We vote on November 6.
Sometime between Nov 6 and Dec 11 the electoral representatives gather with their states to formally declare that their state will be voting a certain way.
(Ahem, people are already raising the Ron Paul disruption flag here. I have no desire to address that right now. Maybe I will if and when there really is a tie.)
The electoral college will be held on December 17th. The votes are cast, but not counted.
The votes are formally counted on January 6.
NOTE- The new 113th Congress will swear-in on January 3rd!
Therefore it is the NEW House of Representatives that counts the votes for president. The new Senate counts the votes for VP. If there is a tie, the 12th Amendment declares that the House then gets to vote and decide who will be the president. And the Senate will vote on who gets the VP seat.
SIGNIFICANT DETAIL- The new House is expected to go overwhelmingly GOP. But the Senate is still a toss up!
And because our Founding Fathers never really cared for a majority of the popular vote of anything, the winner must win with a 2/3rds majority! And the Senate will most likely be 50/50!
Who casts the deciding vote when the Senate is all tied up?
The vice president!
You know, VP Biden.
Yes, it is possible that he would then have to cast the deciding vote for the VP. Does he vote for himself or Paul Ryan in that scenario??
Another interesting conundrum- if you are the newly elected congressperson, and you are a Republican, but your district voted for Obama for president, who do you vote for in your first ever chance to vote in the House? Your party or your people???

(Source: An Electoral College Tie Would Be an Hilarious Disaster, Huffington Post)

Now, another suggestion from my polluted late-night mind-

Sadly, we all know that New York has been suffered a lot of devastation from Hurricane Sandy. Much of the 5 boroughs are still under water and without electricity. This is likely to effect voter turnout. They are already talking about consolidating precincts (and when people don't know where to go vote they don't turn out), and how many precincts have no power.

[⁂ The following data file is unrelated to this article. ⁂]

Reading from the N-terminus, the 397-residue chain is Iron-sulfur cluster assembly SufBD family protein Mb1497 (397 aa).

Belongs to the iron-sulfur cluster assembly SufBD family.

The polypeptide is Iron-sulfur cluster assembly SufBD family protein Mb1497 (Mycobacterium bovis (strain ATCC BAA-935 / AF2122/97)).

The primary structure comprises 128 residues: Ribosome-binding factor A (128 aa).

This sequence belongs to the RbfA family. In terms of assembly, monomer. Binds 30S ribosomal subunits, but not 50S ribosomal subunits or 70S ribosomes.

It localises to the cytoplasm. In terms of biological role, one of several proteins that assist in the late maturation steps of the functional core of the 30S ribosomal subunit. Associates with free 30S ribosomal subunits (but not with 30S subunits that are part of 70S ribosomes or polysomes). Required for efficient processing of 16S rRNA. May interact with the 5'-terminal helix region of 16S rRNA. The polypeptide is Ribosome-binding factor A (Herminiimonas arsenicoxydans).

New York is firmly in the blue right now. Obama has a 26% lead over Romney.
BUT! If voter turnout is low in the boroughs, could the rest of the state sway the overall vote?
Take a look at these older maps-

The top map is Bush/Kerry, the bottom is Obama/McCain. Both times the state went for the Democrat. But look at how much of the state is actually red! Personally I feel that the Bush/Kerry models are more accurate than the Obama/McCain models because McCain never had the support that Romney does now.
In my humble opinion, without the boroughs New York is in play. The overall vote is more important than the county results. And if few people turn out to vote in the boroughs, that can really sway things.

FACT CHECK- I am fairly certain that I am right about overall vote versus county results. I have heard that this is not the case in all states. I can't find any information to indicate I am wrong about New York.

If you pull New York out of the "strong Obama" category and move it to "leaning Romney" you really have a toss up scenario.

One more detail to note- New York has a little known law that allows them to hold a second voting day in case of a natural disaster!

(In all fairness, I applied this same logic to New Jersey which was also hard hit by the storm. However, the state overall is fairly split blue and red, but no one side of the state is more red or blue.) 

Here are a few more maps and the way these major publications are calling it-

CNN electoral map with toss-ups Obama 237, Romney 206. 

NY Times with toss-ups., Obama 243, Romney 206. The major difference between NYT and CNN is NYT is calling Nevada for Obama. 

Real Clear Politics with no toss-ups. Obama 290, Romney 248. 

All 3 publications are calling Nevada for Obama. I personally think this is a mistake. Nevada is currently Obama 50, Romney 47.3. Romney has never had the lead in Nevada, but he is on an upward trend there. I think that is a good sign he could catch up and win. And I have a hard time believing that in the end the Mormons won't come out and really win it for him. That is the only state I truly disagree with the polls on. I really do thing the rest of the toss up states are unpredictable at this point.

And more than anything, I think there is little to no chance of this election actually getting settled and answered on Tuesday night.

Tuesday, October 30, 2012

Are We Controlled by History and Weather?

Are we a country trapped and held back by its own history?
Be patient with me as I work my thoughts out here. I'm learning as I type. 
The most powerful and largest cities in the world are also some of the oldest. The worldwide centers of power continue to reside in their historic birthplaces. And as I look over pictures of of the aftermath of Hurricane Sandy in Washington, DC and New York City, I can't help but wonder if it is unwise for such important businesses and agencies to be housed in geographically precipitous areas?